Good Luck and God Bless!!!!!

starnz's picture
starnz

I attended a private Catholic grade school myself as a student. The school was a Grade 1-8 school, so when our class "graduated" from 8th Grade, we attended a public high school. There was a little adjustment, but nothing major.
I have taught in two private schools, and I am teaching in a public school. My teaching isn't any different in the public school than it was in the private -- except I do not teach a religion class now. I still expect the same attitudes, behaviors, etc. from my public school students as I did at my parochial school. Sometimes, I think it is a little harder to deal with some of the discipline problems in the public school, but I think that's because of the mainstreaming of special education students in and out of regular classes. Private schools don't really deal with special education. And, if a child causes problems or cannot keep up with the learning pace, private schools can remove the child. They don't have to accept everyone like public schools do. One thing that really bothered me when I was teaching in a private school is that I saw too many children get "pushed out the door" if they didn't live up to the school's expectations. I always felt that we didn't take care of many of our own. The children who are usually asked to leave private schools are the ones who cause trouble or have discipline problems.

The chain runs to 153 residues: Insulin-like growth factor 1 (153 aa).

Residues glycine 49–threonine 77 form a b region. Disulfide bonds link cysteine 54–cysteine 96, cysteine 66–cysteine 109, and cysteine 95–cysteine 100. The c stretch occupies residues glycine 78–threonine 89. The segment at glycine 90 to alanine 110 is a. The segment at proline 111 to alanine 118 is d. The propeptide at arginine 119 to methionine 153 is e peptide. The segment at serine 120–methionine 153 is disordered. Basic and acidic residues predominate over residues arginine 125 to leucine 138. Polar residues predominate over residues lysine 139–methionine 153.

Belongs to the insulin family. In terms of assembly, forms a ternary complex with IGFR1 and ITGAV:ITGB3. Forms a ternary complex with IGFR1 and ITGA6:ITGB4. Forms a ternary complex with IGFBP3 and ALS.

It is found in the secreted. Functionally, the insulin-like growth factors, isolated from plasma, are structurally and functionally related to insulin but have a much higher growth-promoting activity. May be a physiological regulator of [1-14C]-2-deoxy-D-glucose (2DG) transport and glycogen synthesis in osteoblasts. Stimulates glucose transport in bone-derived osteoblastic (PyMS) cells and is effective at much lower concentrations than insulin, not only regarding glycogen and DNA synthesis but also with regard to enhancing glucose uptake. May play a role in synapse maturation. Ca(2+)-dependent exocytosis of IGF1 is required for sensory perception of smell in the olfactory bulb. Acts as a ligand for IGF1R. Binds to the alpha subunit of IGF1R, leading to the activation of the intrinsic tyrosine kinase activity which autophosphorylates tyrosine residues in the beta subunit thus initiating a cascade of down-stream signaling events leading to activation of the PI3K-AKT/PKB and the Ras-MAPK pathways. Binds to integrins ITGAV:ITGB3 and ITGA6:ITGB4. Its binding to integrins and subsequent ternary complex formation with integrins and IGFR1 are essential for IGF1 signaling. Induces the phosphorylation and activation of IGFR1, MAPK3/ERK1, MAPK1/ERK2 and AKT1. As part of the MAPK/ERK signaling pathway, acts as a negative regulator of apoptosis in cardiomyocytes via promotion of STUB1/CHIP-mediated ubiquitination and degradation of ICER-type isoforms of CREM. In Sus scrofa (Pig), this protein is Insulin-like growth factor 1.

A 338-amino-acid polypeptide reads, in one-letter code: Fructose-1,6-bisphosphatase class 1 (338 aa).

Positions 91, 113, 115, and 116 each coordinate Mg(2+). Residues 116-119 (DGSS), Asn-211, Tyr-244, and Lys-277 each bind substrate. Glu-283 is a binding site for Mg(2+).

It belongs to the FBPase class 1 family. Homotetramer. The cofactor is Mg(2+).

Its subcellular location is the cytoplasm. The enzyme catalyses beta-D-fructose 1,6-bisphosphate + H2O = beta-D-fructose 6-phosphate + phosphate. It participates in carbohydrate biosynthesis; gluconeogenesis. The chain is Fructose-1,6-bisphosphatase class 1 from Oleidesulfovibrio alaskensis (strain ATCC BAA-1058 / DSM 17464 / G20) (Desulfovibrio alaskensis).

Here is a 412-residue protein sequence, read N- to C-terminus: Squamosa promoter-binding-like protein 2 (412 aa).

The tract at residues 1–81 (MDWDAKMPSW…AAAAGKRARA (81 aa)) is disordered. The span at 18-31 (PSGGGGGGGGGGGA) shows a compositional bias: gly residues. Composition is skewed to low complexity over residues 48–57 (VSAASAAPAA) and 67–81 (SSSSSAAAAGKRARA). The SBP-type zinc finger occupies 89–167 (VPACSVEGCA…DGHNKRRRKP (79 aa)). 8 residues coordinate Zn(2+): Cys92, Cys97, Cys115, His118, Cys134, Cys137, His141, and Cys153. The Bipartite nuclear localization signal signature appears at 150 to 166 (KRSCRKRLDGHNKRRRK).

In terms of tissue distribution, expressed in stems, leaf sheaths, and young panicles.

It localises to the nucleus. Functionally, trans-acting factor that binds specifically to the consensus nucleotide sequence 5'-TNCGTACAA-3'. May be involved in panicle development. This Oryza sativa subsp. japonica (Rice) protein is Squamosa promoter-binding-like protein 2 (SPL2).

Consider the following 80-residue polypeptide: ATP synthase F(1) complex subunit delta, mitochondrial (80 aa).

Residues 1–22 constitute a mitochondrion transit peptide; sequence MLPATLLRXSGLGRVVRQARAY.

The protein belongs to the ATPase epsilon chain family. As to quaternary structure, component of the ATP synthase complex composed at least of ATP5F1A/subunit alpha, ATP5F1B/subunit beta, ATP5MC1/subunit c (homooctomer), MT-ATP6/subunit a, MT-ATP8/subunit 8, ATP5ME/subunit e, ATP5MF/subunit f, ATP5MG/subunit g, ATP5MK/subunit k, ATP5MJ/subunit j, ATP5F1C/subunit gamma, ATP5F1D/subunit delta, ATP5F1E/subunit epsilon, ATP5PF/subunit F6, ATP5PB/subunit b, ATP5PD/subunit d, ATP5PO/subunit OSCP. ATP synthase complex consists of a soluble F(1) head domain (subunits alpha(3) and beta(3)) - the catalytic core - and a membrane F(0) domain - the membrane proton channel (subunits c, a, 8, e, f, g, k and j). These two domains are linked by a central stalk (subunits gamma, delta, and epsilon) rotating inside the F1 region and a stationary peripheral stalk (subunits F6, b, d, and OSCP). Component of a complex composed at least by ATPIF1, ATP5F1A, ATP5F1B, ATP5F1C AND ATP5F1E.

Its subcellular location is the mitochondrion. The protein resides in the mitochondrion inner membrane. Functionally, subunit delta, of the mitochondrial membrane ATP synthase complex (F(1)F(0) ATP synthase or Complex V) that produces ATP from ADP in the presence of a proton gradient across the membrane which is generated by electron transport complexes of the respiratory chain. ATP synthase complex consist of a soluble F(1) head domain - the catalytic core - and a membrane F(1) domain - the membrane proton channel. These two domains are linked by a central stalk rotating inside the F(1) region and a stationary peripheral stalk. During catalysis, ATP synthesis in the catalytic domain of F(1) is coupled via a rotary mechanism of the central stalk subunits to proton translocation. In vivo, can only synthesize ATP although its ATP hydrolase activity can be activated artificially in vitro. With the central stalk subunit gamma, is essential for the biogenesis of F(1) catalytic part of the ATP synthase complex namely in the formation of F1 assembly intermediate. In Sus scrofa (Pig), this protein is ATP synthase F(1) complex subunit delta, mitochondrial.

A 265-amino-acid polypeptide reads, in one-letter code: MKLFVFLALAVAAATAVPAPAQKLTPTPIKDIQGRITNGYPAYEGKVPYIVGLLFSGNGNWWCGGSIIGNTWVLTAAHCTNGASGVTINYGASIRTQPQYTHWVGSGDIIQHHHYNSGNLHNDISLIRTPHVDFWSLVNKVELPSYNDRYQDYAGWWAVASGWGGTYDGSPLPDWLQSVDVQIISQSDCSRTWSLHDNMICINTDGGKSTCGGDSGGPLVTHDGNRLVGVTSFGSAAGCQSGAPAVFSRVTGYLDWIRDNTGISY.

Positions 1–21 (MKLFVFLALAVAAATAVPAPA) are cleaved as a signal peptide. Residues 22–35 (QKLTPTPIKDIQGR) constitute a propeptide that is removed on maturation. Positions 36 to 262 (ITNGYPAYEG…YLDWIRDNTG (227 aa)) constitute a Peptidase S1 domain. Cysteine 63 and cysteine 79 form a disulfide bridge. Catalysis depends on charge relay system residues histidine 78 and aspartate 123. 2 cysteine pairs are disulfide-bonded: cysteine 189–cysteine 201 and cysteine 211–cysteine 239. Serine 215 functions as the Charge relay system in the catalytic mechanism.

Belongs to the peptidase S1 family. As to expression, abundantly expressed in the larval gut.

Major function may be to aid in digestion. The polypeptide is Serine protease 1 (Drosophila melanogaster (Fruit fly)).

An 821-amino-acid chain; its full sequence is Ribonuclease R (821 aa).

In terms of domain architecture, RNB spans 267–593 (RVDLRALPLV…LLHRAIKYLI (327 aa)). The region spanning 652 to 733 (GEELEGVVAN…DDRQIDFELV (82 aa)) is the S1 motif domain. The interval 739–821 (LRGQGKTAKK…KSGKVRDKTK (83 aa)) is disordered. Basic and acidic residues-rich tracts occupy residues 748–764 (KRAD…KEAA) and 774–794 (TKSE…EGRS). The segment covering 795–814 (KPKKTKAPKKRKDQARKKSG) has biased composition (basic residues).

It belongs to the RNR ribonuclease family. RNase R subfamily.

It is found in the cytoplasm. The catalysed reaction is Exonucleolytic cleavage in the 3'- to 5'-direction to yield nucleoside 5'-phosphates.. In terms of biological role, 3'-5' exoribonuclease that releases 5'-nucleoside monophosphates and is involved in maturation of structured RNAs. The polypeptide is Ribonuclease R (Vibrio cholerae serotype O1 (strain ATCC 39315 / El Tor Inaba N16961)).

Another thing one would probably need to check about a private school is to be sure the school has been accredited by the state. I was on the team of teachers who got a private school accredited back in the late 70s. Being accredited gives the private school some public school benefits. Private school students who attend an accredited school should be able to take part in special Chapter and Title programs in the public school. In our district, one of our teachers has gone to the private school to conduct special help classes in reading, or the private school will drive their students to a public school to be placed in a special reading or math group.
There are a lot of considerations when deciding where to send your child to school. Private schools are usually very expensive, but they usually have smaller classes. Private schools can do what they want about a student, whereas a public school MUST keep and deal with the student. You know your son. If he doesn't have problems (ADHD, autism, etc.) he will do fine in a private school.